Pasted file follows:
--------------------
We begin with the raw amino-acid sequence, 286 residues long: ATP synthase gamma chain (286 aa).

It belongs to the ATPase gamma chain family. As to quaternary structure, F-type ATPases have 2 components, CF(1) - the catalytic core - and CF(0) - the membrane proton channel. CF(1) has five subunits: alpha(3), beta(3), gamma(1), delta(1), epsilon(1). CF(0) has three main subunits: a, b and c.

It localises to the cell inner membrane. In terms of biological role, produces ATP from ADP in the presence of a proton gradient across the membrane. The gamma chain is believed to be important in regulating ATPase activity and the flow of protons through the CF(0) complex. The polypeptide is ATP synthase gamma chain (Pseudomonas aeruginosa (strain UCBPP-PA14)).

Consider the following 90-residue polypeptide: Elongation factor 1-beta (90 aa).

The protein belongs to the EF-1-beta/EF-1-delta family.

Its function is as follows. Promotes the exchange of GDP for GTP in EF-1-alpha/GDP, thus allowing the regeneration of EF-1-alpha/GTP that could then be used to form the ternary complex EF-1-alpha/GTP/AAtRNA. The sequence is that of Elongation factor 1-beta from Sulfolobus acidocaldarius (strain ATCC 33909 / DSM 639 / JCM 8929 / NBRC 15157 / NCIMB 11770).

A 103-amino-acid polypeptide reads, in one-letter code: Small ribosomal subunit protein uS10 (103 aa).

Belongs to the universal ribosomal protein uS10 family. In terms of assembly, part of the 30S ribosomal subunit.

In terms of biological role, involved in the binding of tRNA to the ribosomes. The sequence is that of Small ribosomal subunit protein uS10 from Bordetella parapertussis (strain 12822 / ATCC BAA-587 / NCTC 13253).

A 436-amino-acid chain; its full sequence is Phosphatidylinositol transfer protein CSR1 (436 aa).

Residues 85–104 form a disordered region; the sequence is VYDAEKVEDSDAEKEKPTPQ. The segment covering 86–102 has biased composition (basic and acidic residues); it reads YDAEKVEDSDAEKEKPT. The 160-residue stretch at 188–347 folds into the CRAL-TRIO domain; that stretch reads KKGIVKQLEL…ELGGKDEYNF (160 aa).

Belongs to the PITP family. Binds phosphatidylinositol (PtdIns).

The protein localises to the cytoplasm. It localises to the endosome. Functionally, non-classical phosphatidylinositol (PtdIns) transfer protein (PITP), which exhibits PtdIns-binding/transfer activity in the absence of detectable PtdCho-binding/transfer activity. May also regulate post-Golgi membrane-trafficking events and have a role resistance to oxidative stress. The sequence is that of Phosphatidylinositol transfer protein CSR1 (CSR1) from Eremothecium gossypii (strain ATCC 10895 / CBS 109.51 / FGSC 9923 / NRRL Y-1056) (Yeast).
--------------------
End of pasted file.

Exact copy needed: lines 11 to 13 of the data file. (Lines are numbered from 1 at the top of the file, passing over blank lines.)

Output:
Residues 85–104 form a disordered region; the sequence is VYDAEKVEDSDAEKEKPTPQ. The segment covering 86–102 has biased composition (basic and acidic residues); it reads YDAEKVEDSDAEKEKPT. The 160-residue stretch at 188–347 folds into the CRAL-TRIO domain; that stretch reads KKGIVKQLEL…ELGGKDEYNF (160 aa).

Belongs to the PITP family. Binds phosphatidylinositol (PtdIns).

The protein localises to the cytoplasm. It localises to the endosome. Functionally, non-classical phosphatidylinositol (PtdIns) transfer protein (PITP), which exhibits PtdIns-binding/transfer activity in the absence of detectable PtdCho-binding/transfer activity. May also regulate post-Golgi membrane-trafficking events and have a role resistance to oxidative stress. The sequence is that of Phosphatidylinositol transfer protein CSR1 (CSR1) from Eremothecium gossypii (strain ATCC 10895 / CBS 109.51 / FGSC 9923 / NRRL Y-1056) (Yeast).